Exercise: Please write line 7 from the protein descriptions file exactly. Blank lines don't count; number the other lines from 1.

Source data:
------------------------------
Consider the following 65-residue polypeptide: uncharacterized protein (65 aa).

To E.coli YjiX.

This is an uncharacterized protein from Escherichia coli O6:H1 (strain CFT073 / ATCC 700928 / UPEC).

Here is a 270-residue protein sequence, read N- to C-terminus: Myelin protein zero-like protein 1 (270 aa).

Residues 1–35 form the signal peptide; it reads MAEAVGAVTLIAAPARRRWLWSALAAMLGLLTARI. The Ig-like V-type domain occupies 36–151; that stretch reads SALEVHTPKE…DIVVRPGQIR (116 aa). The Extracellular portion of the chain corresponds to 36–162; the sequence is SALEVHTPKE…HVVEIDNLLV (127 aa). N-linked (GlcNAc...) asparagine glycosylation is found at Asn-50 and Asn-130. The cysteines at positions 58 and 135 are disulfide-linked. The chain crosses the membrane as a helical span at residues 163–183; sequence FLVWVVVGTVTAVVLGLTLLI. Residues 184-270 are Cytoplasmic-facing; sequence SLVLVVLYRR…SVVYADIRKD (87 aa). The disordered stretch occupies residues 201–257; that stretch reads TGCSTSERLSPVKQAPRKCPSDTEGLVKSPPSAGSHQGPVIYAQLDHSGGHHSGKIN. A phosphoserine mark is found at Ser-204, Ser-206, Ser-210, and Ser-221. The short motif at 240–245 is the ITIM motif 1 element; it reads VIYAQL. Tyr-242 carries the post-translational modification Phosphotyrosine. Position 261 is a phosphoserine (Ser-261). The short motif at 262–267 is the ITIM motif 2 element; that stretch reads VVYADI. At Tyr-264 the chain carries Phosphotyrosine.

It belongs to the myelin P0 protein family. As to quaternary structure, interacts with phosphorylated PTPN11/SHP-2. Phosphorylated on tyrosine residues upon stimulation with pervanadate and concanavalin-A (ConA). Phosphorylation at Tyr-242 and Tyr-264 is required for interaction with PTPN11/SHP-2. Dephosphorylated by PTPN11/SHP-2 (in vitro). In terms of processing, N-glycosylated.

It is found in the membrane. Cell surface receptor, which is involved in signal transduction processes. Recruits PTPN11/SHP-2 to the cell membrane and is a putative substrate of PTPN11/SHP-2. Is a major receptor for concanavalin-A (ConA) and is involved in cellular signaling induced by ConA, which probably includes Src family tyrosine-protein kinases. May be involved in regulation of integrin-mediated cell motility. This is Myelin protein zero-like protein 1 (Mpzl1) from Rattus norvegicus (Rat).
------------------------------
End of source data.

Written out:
It is found in the membrane. Cell surface receptor, which is involved in signal transduction processes. Recruits PTPN11/SHP-2 to the cell membrane and is a putative substrate of PTPN11/SHP-2. Is a major receptor for concanavalin-A (ConA) and is involved in cellular signaling induced by ConA, which probably includes Src family tyrosine-protein kinases. May be involved in regulation of integrin-mediated cell motility. This is Myelin protein zero-like protein 1 (Mpzl1) from Rattus norvegicus (Rat).